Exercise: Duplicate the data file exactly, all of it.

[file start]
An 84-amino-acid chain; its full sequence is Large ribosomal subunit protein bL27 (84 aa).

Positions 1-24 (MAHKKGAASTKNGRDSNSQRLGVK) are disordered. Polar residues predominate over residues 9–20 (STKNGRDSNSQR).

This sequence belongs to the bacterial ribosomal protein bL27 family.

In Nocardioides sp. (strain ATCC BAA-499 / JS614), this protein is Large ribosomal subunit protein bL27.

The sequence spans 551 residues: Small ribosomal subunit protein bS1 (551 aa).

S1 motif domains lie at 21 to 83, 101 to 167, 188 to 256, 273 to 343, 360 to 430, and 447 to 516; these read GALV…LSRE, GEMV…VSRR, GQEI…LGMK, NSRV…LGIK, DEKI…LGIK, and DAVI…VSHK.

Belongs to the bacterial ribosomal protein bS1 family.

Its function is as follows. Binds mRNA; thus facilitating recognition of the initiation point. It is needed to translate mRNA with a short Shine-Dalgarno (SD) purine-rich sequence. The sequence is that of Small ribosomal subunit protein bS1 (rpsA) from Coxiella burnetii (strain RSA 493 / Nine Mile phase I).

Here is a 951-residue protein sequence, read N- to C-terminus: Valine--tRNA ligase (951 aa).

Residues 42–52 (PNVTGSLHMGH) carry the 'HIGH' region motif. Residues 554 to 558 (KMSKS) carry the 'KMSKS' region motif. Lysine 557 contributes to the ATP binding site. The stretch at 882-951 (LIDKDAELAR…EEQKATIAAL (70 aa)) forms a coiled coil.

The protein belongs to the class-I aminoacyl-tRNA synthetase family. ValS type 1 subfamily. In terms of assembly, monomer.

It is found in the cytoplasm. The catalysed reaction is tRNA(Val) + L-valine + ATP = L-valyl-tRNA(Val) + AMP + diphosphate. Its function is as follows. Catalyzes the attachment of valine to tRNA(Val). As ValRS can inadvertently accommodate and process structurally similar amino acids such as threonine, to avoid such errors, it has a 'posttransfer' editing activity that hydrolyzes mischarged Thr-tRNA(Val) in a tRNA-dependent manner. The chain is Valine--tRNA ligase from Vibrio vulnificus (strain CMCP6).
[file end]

An 84-amino-acid chain; its full sequence is Large ribosomal subunit protein bL27 (84 aa).

Positions 1-24 (MAHKKGAASTKNGRDSNSQRLGVK) are disordered. Polar residues predominate over residues 9–20 (STKNGRDSNSQR).

This sequence belongs to the bacterial ribosomal protein bL27 family.

In Nocardioides sp. (strain ATCC BAA-499 / JS614), this protein is Large ribosomal subunit protein bL27.

The sequence spans 551 residues: Small ribosomal subunit protein bS1 (551 aa).

S1 motif domains lie at 21 to 83, 101 to 167, 188 to 256, 273 to 343, 360 to 430, and 447 to 516; these read GALV…LSRE, GEMV…VSRR, GQEI…LGMK, NSRV…LGIK, DEKI…LGIK, and DAVI…VSHK.

Belongs to the bacterial ribosomal protein bS1 family.

Its function is as follows. Binds mRNA; thus facilitating recognition of the initiation point. It is needed to translate mRNA with a short Shine-Dalgarno (SD) purine-rich sequence. The sequence is that of Small ribosomal subunit protein bS1 (rpsA) from Coxiella burnetii (strain RSA 493 / Nine Mile phase I).

Here is a 951-residue protein sequence, read N- to C-terminus: Valine--tRNA ligase (951 aa).

Residues 42–52 (PNVTGSLHMGH) carry the 'HIGH' region motif. Residues 554 to 558 (KMSKS) carry the 'KMSKS' region motif. Lysine 557 contributes to the ATP binding site. The stretch at 882-951 (LIDKDAELAR…EEQKATIAAL (70 aa)) forms a coiled coil.

The protein belongs to the class-I aminoacyl-tRNA synthetase family. ValS type 1 subfamily. In terms of assembly, monomer.

It is found in the cytoplasm. The catalysed reaction is tRNA(Val) + L-valine + ATP = L-valyl-tRNA(Val) + AMP + diphosphate. Its function is as follows. Catalyzes the attachment of valine to tRNA(Val). As ValRS can inadvertently accommodate and process structurally similar amino acids such as threonine, to avoid such errors, it has a 'posttransfer' editing activity that hydrolyzes mischarged Thr-tRNA(Val) in a tRNA-dependent manner. The chain is Valine--tRNA ligase from Vibrio vulnificus (strain CMCP6).